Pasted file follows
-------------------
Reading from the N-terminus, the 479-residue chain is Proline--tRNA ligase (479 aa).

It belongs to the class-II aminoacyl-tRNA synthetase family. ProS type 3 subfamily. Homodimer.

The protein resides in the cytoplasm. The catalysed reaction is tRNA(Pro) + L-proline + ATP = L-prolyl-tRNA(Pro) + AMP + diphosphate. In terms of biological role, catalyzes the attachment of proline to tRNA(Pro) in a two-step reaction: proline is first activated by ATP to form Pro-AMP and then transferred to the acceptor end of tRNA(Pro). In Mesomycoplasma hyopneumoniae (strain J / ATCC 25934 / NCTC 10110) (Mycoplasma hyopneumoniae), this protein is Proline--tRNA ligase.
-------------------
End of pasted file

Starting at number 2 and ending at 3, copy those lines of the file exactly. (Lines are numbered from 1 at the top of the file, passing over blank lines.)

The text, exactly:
It belongs to the class-II aminoacyl-tRNA synthetase family. ProS type 3 subfamily. Homodimer.

The protein resides in the cytoplasm. The catalysed reaction is tRNA(Pro) + L-proline + ATP = L-prolyl-tRNA(Pro) + AMP + diphosphate. In terms of biological role, catalyzes the attachment of proline to tRNA(Pro) in a two-step reaction: proline is first activated by ATP to form Pro-AMP and then transferred to the acceptor end of tRNA(Pro). In Mesomycoplasma hyopneumoniae (strain J / ATCC 25934 / NCTC 10110) (Mycoplasma hyopneumoniae), this protein is Proline--tRNA ligase.